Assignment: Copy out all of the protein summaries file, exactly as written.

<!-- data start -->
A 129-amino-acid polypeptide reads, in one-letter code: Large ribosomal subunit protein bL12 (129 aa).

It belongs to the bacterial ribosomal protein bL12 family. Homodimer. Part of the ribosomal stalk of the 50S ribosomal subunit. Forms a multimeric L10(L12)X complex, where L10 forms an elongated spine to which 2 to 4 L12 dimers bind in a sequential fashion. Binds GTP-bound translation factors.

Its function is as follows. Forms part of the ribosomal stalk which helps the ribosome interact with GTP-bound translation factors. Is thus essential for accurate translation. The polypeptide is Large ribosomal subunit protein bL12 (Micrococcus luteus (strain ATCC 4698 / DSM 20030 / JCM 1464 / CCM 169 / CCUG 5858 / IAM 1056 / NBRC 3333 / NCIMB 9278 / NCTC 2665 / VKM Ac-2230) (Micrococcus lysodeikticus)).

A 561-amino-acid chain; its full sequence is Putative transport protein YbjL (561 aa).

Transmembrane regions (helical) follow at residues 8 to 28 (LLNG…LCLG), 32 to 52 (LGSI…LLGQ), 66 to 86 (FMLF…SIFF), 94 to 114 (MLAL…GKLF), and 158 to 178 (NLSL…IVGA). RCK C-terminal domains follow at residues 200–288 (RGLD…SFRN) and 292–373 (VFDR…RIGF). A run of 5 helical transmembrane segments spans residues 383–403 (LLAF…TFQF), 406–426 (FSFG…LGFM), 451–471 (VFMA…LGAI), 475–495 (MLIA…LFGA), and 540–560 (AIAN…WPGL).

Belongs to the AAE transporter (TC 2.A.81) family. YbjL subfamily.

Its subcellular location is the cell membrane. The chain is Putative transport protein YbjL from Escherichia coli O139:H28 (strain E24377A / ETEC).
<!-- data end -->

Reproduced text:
A 129-amino-acid polypeptide reads, in one-letter code: Large ribosomal subunit protein bL12 (129 aa).

It belongs to the bacterial ribosomal protein bL12 family. Homodimer. Part of the ribosomal stalk of the 50S ribosomal subunit. Forms a multimeric L10(L12)X complex, where L10 forms an elongated spine to which 2 to 4 L12 dimers bind in a sequential fashion. Binds GTP-bound translation factors.

Its function is as follows. Forms part of the ribosomal stalk which helps the ribosome interact with GTP-bound translation factors. Is thus essential for accurate translation. The polypeptide is Large ribosomal subunit protein bL12 (Micrococcus luteus (strain ATCC 4698 / DSM 20030 / JCM 1464 / CCM 169 / CCUG 5858 / IAM 1056 / NBRC 3333 / NCIMB 9278 / NCTC 2665 / VKM Ac-2230) (Micrococcus lysodeikticus)).

A 561-amino-acid chain; its full sequence is Putative transport protein YbjL (561 aa).

Transmembrane regions (helical) follow at residues 8 to 28 (LLNG…LCLG), 32 to 52 (LGSI…LLGQ), 66 to 86 (FMLF…SIFF), 94 to 114 (MLAL…GKLF), and 158 to 178 (NLSL…IVGA). RCK C-terminal domains follow at residues 200–288 (RGLD…SFRN) and 292–373 (VFDR…RIGF). A run of 5 helical transmembrane segments spans residues 383–403 (LLAF…TFQF), 406–426 (FSFG…LGFM), 451–471 (VFMA…LGAI), 475–495 (MLIA…LFGA), and 540–560 (AIAN…WPGL).

Belongs to the AAE transporter (TC 2.A.81) family. YbjL subfamily.

Its subcellular location is the cell membrane. The chain is Putative transport protein YbjL from Escherichia coli O139:H28 (strain E24377A / ETEC).